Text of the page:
Walks around Didcot: Didcot to Cholsey

This walk, between Didcot and Cholsey, takes you through the downland village of Blewbury, up over an Iron Age hillfort and past a poet’s farmhouse.

The walk takes around three hours at a steady pace but there are several options to extend it with a pub lunch. It’s a linear walk so you’ll need to catch a train back to Didcot from Cholsey. Although if you’re feeling energetic you could always walk home!

Railway bank between Didcot and Upton
Railway bank between Didcot and Upton

The first couple of miles are along the Sustrans cycle route, AKA the old railway bank, between Didcot and Upton. It’s a popular track with cyclists, families, dog walkers and joggers. In summer the bank is alive with wild flowers (including bee orchids), butterflies and bees. In winter you’ll have to look a little harder but there’s still plenty of interest.

Winter seeds and berries
Winter seeds and berries

At the end of the railway bank take the path down and into Upton. Turn left when reaching the road and follow it around, passing St Mary’s Church. Continue along Church Street for a couple more minutes until you reach Owlscote barn. Take the track that goes left, passing an apple orchard and horse paddock.

This footpath, known as the Coffin Way, will take you to Blewbury. About halfway along, after you dip down and up by the stream, look ahead and to your left you’ll see Blewburton Hill. It looks impossibly far away at the moment but I promise you it’s not.

St Mary’s church, Upton
St Mary’s church, Upton

Blewbury

Once in Blewbury make your way to the opposite side of the village. There’s a network of footpaths to explore en route; discover crystal clear streams, thatched cob walls and gorgeous old houses.

Blewbury village
Blewbury village

Aim for Bessels Lea which leads out onto Bessel’s Way. Cross the road and take the bridleway past the farm and up to the flank of Blewburton Hill.

Blewburton Hill

Blewburton is the site of an Iron Age hillfort founded around 2500 years ago. Archaeological finds include flints and a stone axe, along with grave goods such as brooches and glass beads from its more recent Anglo Saxon use as a cemetery.

Blewburton Hill
Blewburton Hill

The bridleway passes to the right of Blewburton but it’s worth taking the short detour to the top of the hill. Watch out for the rabbit holes and sheep poo; no looking at views until you’re up top!

From the summit you can easily pick out Wittenham Clumps and, for a while longer, the remaining towers of Didcot Power Station. The trig point itself is situated rather strangely between barbed wire and a wooden fence. Beware the spiky bits if you lean over for a photo.

Trig point on Blewburton Hill
Trig point on Blewburton Hill

Head downhill again to pick up the bridleway. It was deserted on the day of our walk but churned up with hoof prints so you may well meet horses out for a hack from the local stables.

The path leads into Aston Tirrold. When you reach the village turn right and follow the road for a short distance until you spot the signposted track on the left that runs beside the playground.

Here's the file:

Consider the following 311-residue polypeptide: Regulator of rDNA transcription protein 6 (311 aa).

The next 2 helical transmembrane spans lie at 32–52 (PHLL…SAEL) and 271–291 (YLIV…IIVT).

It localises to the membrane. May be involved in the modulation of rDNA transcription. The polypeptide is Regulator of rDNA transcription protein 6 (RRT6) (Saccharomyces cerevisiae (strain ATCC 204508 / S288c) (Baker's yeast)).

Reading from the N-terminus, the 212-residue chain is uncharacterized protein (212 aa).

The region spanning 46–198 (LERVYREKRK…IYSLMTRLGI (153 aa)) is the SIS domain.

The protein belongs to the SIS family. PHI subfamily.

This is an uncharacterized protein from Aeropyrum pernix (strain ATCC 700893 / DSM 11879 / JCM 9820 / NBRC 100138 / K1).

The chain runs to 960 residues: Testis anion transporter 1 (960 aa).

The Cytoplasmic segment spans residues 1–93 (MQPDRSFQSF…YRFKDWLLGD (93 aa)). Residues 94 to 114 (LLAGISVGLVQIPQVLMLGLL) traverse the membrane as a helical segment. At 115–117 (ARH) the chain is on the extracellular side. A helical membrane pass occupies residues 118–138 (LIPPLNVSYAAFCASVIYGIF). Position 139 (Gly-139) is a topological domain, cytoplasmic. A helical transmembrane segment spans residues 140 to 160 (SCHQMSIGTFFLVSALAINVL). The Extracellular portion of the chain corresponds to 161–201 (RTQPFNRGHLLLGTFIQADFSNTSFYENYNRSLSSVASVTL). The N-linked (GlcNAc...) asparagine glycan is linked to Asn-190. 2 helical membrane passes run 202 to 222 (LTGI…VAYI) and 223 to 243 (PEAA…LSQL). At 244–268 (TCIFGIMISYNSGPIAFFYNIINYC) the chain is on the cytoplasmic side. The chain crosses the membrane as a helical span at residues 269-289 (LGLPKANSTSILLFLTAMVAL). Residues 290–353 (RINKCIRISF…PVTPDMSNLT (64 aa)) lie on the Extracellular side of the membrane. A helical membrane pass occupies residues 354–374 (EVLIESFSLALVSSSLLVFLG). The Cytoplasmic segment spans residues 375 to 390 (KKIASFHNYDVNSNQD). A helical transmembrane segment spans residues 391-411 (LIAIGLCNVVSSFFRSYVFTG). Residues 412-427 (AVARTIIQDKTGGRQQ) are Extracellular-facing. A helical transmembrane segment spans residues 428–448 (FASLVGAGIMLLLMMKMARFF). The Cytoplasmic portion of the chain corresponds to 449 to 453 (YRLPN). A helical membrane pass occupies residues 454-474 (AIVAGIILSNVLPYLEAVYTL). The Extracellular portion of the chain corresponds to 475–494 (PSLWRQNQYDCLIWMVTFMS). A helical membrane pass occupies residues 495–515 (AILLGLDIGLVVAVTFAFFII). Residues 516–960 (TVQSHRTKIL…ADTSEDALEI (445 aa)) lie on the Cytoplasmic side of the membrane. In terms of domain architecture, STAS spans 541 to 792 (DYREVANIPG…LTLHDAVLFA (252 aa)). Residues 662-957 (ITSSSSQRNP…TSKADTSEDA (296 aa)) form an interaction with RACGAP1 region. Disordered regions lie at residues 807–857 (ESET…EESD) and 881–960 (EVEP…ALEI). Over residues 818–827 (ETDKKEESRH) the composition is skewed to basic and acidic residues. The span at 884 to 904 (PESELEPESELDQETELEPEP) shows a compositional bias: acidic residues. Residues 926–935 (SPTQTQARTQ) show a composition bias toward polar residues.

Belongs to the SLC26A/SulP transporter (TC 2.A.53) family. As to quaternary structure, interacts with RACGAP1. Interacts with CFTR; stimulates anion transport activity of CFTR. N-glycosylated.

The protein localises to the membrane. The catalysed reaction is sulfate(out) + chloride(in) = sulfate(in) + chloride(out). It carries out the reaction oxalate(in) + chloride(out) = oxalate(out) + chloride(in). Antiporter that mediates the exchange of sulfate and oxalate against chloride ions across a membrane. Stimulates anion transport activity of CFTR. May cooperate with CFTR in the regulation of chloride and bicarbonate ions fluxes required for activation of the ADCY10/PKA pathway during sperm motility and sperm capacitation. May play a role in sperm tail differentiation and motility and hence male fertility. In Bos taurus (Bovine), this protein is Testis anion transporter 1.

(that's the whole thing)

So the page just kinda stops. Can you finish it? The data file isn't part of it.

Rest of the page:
Track around Lollingdon Hill
Track around Lollingdon Hill

Walk down this track, past the tennis star’s mansion. Say hello to Tim if you see him out with his dogs along the path. Er, yes we did!

Descent from Lollingdon Hill
Descent from Lollingdon Hill

Stay on the main footpath (do not take right hand path up the hill) for a mile or so. Shortly after you pass Lollingdon Farm, home to the poet John Masefield between 1914-1917, there’s another optional ascent, this time of Lollingdon Hill. Take the first right footpath after the farm to climb up and contour around the hill. I always enjoy getting a view from higher up but if you’re pressed for time ignore the hill turning and continue on along the footpath.

Cholsey

By the time you’ve reached Westfield Farm you’ll have at least heard the trains even if you haven’t yet seen them. Despite the partial introduction of electrification the approach  to Cholsey is heralded by the sound of clanking freight and Intercity trains.

Cholsey pylons
Cholsey pylons

Pass under the pylons and railway bridge, turn right and walk through the housing estate to reach the railway station. The station isn’t manned so buy your tickets from the machine outside. Trains run regularly back to Didcot; the journey takes between 5-10 minutes. Check the timetable in advance, particularly if travelling on a Sunday.

Walk information

Route map - Didcot to Cholsey
Route map – Didcot to Cholsey

Start point: beginning of Railway Bank Sustrans route, just off Green Close, Didcot.

End point: Cholsey Railway Station.

Distance: Approximately 12.6 km, 7.8 miles

Terrain: a mix of tarmac and footpaths. Some parts likely to be muddy after rain.

Although I’ve included a basic map of the route above I’d suggest bringing along the 170 Explorer 1:25000 OS map which covers this area. Or a GPS if that’s how you stroll.

Refreshments

There are pubs in Upton, Blewbury, Aston Tirrold and Cholsey along with Savages Tearoom in Blewbury. All will require a slight detour off route. Check opening times (and prices!) before you make your decision.

If you do this walk, let me know via the comment section on the blog. What do you think of it?

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